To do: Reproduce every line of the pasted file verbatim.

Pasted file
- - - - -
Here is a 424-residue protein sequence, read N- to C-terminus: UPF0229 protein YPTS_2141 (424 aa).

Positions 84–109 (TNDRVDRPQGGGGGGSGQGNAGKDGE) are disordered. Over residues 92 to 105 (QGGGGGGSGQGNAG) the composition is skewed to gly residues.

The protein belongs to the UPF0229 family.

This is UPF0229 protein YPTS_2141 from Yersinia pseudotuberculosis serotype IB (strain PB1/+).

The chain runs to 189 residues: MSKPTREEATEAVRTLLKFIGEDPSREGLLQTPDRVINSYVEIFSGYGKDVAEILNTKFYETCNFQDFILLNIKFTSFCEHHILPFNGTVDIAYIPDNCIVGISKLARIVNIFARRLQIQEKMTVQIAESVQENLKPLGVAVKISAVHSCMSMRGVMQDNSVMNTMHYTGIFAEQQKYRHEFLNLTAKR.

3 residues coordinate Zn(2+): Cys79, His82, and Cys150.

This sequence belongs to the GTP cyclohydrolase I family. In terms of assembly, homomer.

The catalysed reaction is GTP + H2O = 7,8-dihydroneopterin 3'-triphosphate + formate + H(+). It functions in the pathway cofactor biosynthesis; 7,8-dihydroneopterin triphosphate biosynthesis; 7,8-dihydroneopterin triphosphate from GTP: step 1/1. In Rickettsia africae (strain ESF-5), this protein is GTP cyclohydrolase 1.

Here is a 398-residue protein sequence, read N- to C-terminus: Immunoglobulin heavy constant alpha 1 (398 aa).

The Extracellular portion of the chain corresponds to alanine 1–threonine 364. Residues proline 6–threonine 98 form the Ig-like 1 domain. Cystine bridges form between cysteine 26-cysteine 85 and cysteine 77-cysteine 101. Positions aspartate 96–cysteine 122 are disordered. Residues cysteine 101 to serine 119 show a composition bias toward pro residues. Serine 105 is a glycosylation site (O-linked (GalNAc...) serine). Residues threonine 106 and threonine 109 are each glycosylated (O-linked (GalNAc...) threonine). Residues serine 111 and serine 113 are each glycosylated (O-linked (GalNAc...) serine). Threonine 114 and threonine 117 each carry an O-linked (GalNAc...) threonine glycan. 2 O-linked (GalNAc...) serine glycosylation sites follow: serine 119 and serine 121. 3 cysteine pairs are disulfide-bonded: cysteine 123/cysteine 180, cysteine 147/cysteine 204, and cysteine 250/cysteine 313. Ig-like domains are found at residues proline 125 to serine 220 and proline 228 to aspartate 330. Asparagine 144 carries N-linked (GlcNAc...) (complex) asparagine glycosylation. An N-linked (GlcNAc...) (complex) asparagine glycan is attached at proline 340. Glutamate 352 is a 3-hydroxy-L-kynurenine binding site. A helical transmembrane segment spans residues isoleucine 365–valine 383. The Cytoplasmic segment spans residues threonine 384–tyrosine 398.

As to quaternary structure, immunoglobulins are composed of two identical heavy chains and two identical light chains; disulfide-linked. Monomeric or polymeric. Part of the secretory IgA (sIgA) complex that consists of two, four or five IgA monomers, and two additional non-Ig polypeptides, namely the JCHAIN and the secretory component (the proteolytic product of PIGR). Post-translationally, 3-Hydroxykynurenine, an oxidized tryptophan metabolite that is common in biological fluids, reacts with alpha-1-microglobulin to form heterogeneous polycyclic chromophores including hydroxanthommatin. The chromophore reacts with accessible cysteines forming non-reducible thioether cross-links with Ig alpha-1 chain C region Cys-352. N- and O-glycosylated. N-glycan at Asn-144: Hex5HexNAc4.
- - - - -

Here is a 424-residue protein sequence, read N- to C-terminus: UPF0229 protein YPTS_2141 (424 aa).

Positions 84–109 (TNDRVDRPQGGGGGGSGQGNAGKDGE) are disordered. Over residues 92 to 105 (QGGGGGGSGQGNAG) the composition is skewed to gly residues.

The protein belongs to the UPF0229 family.

This is UPF0229 protein YPTS_2141 from Yersinia pseudotuberculosis serotype IB (strain PB1/+).

The chain runs to 189 residues: MSKPTREEATEAVRTLLKFIGEDPSREGLLQTPDRVINSYVEIFSGYGKDVAEILNTKFYETCNFQDFILLNIKFTSFCEHHILPFNGTVDIAYIPDNCIVGISKLARIVNIFARRLQIQEKMTVQIAESVQENLKPLGVAVKISAVHSCMSMRGVMQDNSVMNTMHYTGIFAEQQKYRHEFLNLTAKR.

3 residues coordinate Zn(2+): Cys79, His82, and Cys150.

This sequence belongs to the GTP cyclohydrolase I family. In terms of assembly, homomer.

The catalysed reaction is GTP + H2O = 7,8-dihydroneopterin 3'-triphosphate + formate + H(+). It functions in the pathway cofactor biosynthesis; 7,8-dihydroneopterin triphosphate biosynthesis; 7,8-dihydroneopterin triphosphate from GTP: step 1/1. In Rickettsia africae (strain ESF-5), this protein is GTP cyclohydrolase 1.

Here is a 398-residue protein sequence, read N- to C-terminus: Immunoglobulin heavy constant alpha 1 (398 aa).

The Extracellular portion of the chain corresponds to alanine 1–threonine 364. Residues proline 6–threonine 98 form the Ig-like 1 domain. Cystine bridges form between cysteine 26-cysteine 85 and cysteine 77-cysteine 101. Positions aspartate 96–cysteine 122 are disordered. Residues cysteine 101 to serine 119 show a composition bias toward pro residues. Serine 105 is a glycosylation site (O-linked (GalNAc...) serine). Residues threonine 106 and threonine 109 are each glycosylated (O-linked (GalNAc...) threonine). Residues serine 111 and serine 113 are each glycosylated (O-linked (GalNAc...) serine). Threonine 114 and threonine 117 each carry an O-linked (GalNAc...) threonine glycan. 2 O-linked (GalNAc...) serine glycosylation sites follow: serine 119 and serine 121. 3 cysteine pairs are disulfide-bonded: cysteine 123/cysteine 180, cysteine 147/cysteine 204, and cysteine 250/cysteine 313. Ig-like domains are found at residues proline 125 to serine 220 and proline 228 to aspartate 330. Asparagine 144 carries N-linked (GlcNAc...) (complex) asparagine glycosylation. An N-linked (GlcNAc...) (complex) asparagine glycan is attached at proline 340. Glutamate 352 is a 3-hydroxy-L-kynurenine binding site. A helical transmembrane segment spans residues isoleucine 365–valine 383. The Cytoplasmic segment spans residues threonine 384–tyrosine 398.

As to quaternary structure, immunoglobulins are composed of two identical heavy chains and two identical light chains; disulfide-linked. Monomeric or polymeric. Part of the secretory IgA (sIgA) complex that consists of two, four or five IgA monomers, and two additional non-Ig polypeptides, namely the JCHAIN and the secretory component (the proteolytic product of PIGR). Post-translationally, 3-Hydroxykynurenine, an oxidized tryptophan metabolite that is common in biological fluids, reacts with alpha-1-microglobulin to form heterogeneous polycyclic chromophores including hydroxanthommatin. The chromophore reacts with accessible cysteines forming non-reducible thioether cross-links with Ig alpha-1 chain C region Cys-352. N- and O-glycosylated. N-glycan at Asn-144: Hex5HexNAc4.